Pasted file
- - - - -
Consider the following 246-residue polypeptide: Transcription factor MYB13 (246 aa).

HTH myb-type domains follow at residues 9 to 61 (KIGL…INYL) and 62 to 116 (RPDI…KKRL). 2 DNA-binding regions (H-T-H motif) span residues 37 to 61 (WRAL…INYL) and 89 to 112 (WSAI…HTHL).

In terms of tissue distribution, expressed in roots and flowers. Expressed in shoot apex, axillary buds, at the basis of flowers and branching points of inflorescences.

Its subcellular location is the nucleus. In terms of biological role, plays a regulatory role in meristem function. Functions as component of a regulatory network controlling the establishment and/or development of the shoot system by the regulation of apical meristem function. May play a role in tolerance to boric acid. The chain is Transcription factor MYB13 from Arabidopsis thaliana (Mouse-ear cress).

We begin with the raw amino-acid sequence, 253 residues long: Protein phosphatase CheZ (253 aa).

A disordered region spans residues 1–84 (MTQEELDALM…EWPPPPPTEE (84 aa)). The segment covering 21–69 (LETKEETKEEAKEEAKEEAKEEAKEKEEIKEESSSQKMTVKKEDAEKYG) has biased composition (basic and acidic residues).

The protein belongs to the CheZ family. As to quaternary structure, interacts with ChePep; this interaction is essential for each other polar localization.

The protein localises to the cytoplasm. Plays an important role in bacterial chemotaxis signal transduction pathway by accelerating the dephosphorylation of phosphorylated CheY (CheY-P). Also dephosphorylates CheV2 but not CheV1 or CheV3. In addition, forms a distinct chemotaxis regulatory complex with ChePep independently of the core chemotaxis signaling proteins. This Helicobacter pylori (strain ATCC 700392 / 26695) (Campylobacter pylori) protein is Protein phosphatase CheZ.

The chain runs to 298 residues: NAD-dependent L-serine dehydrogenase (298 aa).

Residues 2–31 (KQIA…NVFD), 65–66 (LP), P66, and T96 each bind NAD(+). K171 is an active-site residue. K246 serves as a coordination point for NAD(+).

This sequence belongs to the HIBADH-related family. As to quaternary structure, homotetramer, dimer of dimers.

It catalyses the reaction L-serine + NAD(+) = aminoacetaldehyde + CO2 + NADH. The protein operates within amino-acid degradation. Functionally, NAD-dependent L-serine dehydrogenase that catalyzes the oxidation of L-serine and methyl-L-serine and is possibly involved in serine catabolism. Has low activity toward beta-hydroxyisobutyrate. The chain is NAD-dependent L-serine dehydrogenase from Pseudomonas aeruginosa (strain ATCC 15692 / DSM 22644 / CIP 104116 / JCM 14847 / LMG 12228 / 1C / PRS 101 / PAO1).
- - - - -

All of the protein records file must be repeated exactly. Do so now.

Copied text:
Consider the following 246-residue polypeptide: Transcription factor MYB13 (246 aa).

HTH myb-type domains follow at residues 9 to 61 (KIGL…INYL) and 62 to 116 (RPDI…KKRL). 2 DNA-binding regions (H-T-H motif) span residues 37 to 61 (WRAL…INYL) and 89 to 112 (WSAI…HTHL).

In terms of tissue distribution, expressed in roots and flowers. Expressed in shoot apex, axillary buds, at the basis of flowers and branching points of inflorescences.

Its subcellular location is the nucleus. In terms of biological role, plays a regulatory role in meristem function. Functions as component of a regulatory network controlling the establishment and/or development of the shoot system by the regulation of apical meristem function. May play a role in tolerance to boric acid. The chain is Transcription factor MYB13 from Arabidopsis thaliana (Mouse-ear cress).

We begin with the raw amino-acid sequence, 253 residues long: Protein phosphatase CheZ (253 aa).

A disordered region spans residues 1–84 (MTQEELDALM…EWPPPPPTEE (84 aa)). The segment covering 21–69 (LETKEETKEEAKEEAKEEAKEEAKEKEEIKEESSSQKMTVKKEDAEKYG) has biased composition (basic and acidic residues).

The protein belongs to the CheZ family. As to quaternary structure, interacts with ChePep; this interaction is essential for each other polar localization.

The protein localises to the cytoplasm. Plays an important role in bacterial chemotaxis signal transduction pathway by accelerating the dephosphorylation of phosphorylated CheY (CheY-P). Also dephosphorylates CheV2 but not CheV1 or CheV3. In addition, forms a distinct chemotaxis regulatory complex with ChePep independently of the core chemotaxis signaling proteins. This Helicobacter pylori (strain ATCC 700392 / 26695) (Campylobacter pylori) protein is Protein phosphatase CheZ.

The chain runs to 298 residues: NAD-dependent L-serine dehydrogenase (298 aa).

Residues 2–31 (KQIA…NVFD), 65–66 (LP), P66, and T96 each bind NAD(+). K171 is an active-site residue. K246 serves as a coordination point for NAD(+).

This sequence belongs to the HIBADH-related family. As to quaternary structure, homotetramer, dimer of dimers.

It catalyses the reaction L-serine + NAD(+) = aminoacetaldehyde + CO2 + NADH. The protein operates within amino-acid degradation. Functionally, NAD-dependent L-serine dehydrogenase that catalyzes the oxidation of L-serine and methyl-L-serine and is possibly involved in serine catabolism. Has low activity toward beta-hydroxyisobutyrate. The chain is NAD-dependent L-serine dehydrogenase from Pseudomonas aeruginosa (strain ATCC 15692 / DSM 22644 / CIP 104116 / JCM 14847 / LMG 12228 / 1C / PRS 101 / PAO1).